Housing - Avoiding Foreclosure
If you miss your mortgage payments, you may lose your home through foreclosure. Your lender can use foreclosure as a legal means to repossess your home. If you owe more than your property is worth, a deficiency judgment is pursued. Both foreclosures and deficiency judgments have a negative impact on your future credit. You should avoid foreclosure if at all possible.
These steps can help:
- Do not ignore the letters from your lender. If you're having problems making your payments, call or write to your lender's loss mitigation department immediately. Explain your situation. Be prepared to provide them with financial information, such as your monthly income and expenses, loan documents/ type of mortgage, tax returns, the amount of equity in your home. Without this information, they may not be able to help.
- Stay in your home for now. You may not qualify for assistance if you abandon your property.For example, the Hope for Homeowners program only offers 30-year fixed-rate mortgages to owner occupiers.
- Contact a HUD-approved housing counseling agency. Call 1-800-569-4287 or TDD 1-800-877-8339 for the housing counseling agency nearest you. These agencies are valuable resources.
HUD counselors frequently have information on services and programs offered by government agencies as well as private and community organizations that could help you. The housing counseling agency may also offer credit counseling. These services are usually free of charge.
Mortgage and Foreclosure Scams
Most mortgage professionals are trustworthy and provide a valuable service by allowing families to own a home without saving enough money to buy it outright. But dishonest or "predatory" lenders do exist and engage in lending practices that increase the chances that a borrower will lose a home to foreclosure. Some abusive practices include:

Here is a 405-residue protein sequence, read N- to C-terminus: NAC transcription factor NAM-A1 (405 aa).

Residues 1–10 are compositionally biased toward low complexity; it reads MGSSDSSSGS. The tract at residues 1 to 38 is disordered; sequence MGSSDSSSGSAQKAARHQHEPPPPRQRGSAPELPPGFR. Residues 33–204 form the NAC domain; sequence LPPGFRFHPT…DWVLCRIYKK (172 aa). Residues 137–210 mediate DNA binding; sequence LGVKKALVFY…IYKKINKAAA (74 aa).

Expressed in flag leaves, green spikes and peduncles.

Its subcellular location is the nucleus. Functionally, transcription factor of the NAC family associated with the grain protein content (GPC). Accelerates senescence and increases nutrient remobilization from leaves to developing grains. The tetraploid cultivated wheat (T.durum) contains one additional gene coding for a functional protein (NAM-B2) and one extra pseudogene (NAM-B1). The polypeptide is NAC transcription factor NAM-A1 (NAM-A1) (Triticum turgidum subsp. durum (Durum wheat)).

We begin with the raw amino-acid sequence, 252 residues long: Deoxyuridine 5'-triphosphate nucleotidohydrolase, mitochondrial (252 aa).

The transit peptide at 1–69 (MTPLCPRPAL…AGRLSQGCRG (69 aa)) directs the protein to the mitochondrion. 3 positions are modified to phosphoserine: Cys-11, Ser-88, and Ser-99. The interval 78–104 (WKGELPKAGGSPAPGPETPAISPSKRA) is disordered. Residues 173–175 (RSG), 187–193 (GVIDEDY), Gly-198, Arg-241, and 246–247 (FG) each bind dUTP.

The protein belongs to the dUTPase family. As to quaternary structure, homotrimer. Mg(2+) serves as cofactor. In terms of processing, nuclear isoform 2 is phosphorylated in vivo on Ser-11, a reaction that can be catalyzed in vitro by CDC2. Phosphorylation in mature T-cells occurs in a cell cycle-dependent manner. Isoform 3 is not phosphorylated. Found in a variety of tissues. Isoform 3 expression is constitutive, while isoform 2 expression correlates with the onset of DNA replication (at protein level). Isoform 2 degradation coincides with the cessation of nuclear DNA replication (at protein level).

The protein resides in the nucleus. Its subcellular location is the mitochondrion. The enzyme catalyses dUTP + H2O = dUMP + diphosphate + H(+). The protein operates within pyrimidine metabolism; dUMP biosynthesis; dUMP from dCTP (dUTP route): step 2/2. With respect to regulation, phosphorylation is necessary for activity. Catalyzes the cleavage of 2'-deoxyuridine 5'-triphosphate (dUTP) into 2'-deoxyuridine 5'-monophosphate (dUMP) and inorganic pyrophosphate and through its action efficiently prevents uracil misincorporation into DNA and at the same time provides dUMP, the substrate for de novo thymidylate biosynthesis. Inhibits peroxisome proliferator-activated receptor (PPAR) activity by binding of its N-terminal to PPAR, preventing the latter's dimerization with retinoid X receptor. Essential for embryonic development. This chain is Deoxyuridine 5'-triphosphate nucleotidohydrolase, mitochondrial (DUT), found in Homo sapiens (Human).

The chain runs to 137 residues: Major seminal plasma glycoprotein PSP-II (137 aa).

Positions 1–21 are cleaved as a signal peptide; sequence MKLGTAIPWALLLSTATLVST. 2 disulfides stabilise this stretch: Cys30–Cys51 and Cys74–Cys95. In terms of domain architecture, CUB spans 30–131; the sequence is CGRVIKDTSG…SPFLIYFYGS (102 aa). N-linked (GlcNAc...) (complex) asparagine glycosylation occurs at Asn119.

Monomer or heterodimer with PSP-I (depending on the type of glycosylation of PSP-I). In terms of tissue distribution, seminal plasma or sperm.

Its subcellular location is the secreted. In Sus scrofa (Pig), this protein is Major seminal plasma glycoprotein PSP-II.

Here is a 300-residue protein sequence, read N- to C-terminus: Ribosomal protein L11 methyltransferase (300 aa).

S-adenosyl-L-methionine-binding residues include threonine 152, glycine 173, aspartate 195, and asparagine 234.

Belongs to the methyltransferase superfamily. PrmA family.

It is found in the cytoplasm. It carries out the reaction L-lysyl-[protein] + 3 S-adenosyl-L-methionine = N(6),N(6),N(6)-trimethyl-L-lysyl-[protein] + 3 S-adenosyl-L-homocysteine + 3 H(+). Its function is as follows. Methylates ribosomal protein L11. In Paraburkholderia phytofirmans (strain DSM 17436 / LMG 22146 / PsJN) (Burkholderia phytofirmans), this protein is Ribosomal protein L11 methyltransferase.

- Lease-back or rent-to-buy scams: You are asked to transfer the title to your home "temporarily" to the scam artist who promises to obtain better financing for your mortgage and allow you to stay in your home as a renter with the option to purchase the home back. However, if you do not comply with the terms of the rent-to-buy agreement, you will lose your money and be evicted like any other tenant.
- Fake "government" modification programs: These scams claim to be affiliated with the government or require that you pay high fees in order to benefit from government modification programs. Remember that you do not have to pay any fees to participate in government-approved programs. Some frauds may even use words like "federal" or "government-approved" or acquire website names that make consumers think they are associated with the government.
- Refinance fraud: The scam artist offers to be an intermediary between you and your mortgage lender to negotiate a loan modification. The scam artist may even instruct you to make payments directly to him or her, which the scammer will send to the lender. However, the scam artist will not forward the payments to your lender and you could still lose your home.
- "Eliminate your debt" claims: Some companies may make false legal claims that you are not required to repay your mortgage or that they know of "secret laws" that can eliminate your debt. Do not believe these claims.
- Refinance scams: You are encouraged to sign "foreclosure rescue" loan documents to refinance your loan. In reality, you have surrendered ownership of your home because the loan documents are actually deed transfer documents. You may falsely believe that your home has been saved from foreclosure until you receive an eviction notice months or even years later.
Beware of Foreclosure Rescue Scams-Help is Free
- Beware of anyone who asks you to pay a fee in exchange for a counseling service or modification of a delinquent loan.
- Scam artists often target homeowners who are struggling to meet their mortgage commitment or are anxious to sell their homes. Recognize and avoid common scams.
- Beware of people who pressure you to sign papers immediately or who try to convince you that they can save your home if you sign or transfer the deed to your house over to them.
- Do not sign over the deed to your property to any organization or individual unless you are working directly with your mortgage company to forgive your debt.
Making Home Affordable
The Making Home Affordable Program offers opportunities to modify or refinance your mortgage to make your monthly payments more affordable. It also includes the Home Affordable Foreclosure Alternatives Program for homeowners who are interested in a short sale or deed-in-lieu of foreclosure. Go to makinghomeaffordable.gov or call the Homeowner's HOPE Hotline, 1-888-995-HOPE (4673).